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The number of people living with HIV in Ontario has increased over the past decade. This is the result of improved HIV treatment, extended life expectancy, migration of people into Ontario, as well as new diagnoses.




WHAI seeks to be informed by and amplify the experiences of those who face structural discrimination and exclusion, impacting HIV risk and the health outcomes of those living with HIV. As such, our work focuses on engagement with cis and Trans women, 2-Spirited and Non-Binary Femme people who are living with HIV, African, Caribbean and Black (ACB), Indigenous, or newcomers, who use drugs or substances, have experiences with violence and / or have been / are incarcerated. Within these communities, our work includes those who are pregnant or parenting, living with different abilities, and span from young adults to seniors.

Throughout our work we seek to remember the importance of prioritizing and centring communities of women who face disproportionate structural risk factors related to HIV, as well as being a reminder that gender is not binary, and the importance of thoughtfulness towards inclusivity for Trans, 2-Spirited, and Non-Binary femme people in WHAI work. In our work, we capitalize identities, except “cis." This is to remind us of the privilege and space afforded cis people, and to support the amplification of identities outside gender-binary constructions.

Each year in Ontario, between 20 and 25% of new diagnoses are women.


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In 2020, 44.4% of women diagnosed with HIV for the first time were Black.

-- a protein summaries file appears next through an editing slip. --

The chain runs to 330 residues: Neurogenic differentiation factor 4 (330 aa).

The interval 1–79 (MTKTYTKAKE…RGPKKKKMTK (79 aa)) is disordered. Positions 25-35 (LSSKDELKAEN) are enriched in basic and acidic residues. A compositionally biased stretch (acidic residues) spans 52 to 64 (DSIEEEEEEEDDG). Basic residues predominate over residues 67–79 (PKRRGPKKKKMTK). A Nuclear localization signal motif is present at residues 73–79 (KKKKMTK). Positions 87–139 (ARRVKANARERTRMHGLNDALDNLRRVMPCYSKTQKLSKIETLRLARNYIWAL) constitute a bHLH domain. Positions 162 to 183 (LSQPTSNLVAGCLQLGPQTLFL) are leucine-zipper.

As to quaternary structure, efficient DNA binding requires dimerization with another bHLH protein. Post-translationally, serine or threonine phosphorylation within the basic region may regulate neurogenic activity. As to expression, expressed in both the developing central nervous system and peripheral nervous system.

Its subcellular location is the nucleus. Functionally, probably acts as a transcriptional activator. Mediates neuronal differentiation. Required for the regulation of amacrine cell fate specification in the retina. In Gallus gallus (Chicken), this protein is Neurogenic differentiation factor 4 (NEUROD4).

OHESI: Snapshot of HIV Diagnoses and the HIV Care Cascade Among Women in Ontario (2022)  opens in a new window


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In 2020, 13% of women diagnosed with HIV for the first time were Indigenous.

OHESI: Snapshot of HIV Diagnoses and the HIV Care Cascade Among Women in Ontario (2022)  opens in a new window

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Trans women are 10 times more likely to report having been diagnosed with HIV than Ontarians overall.
WHAI & OHESI: Women & HIV in Ontario (2020)

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25% of women diagnosed for the first time in 2020, were attributed to injection drug use, compared to 8.2% of males diagnosed for the first.

OHESI: HIV Diagnoses in Ontario (2020)


“HIV impacts all of us uniquely. But our social location and our identities puts some women at more risk. Discrimination, racism, poverty – these are structural realities that impact femme people in our communities."

— Community experience shared from Ontario

Helpful Resources


Reclaiming Power and Place: The Final Report of the National Inquiry into Missing and Murdered Indigenous Women and Girls

An executive summary report from the National Inquiry Into Missing and Murdered Indigenous Women and Girls.

Toolkit, WHAI Resource

Women* & HIV in Ontario: An Introductory Toolkit

This toolkit has been updated (2023) and includes pull out sections on women & HIV in Ontario, populations of women disproportionately impacted, and strategies to build knowledge and capacity to support women in local communities. The tools include organizational and individual assessment tools, and an action planning for change tool, among others.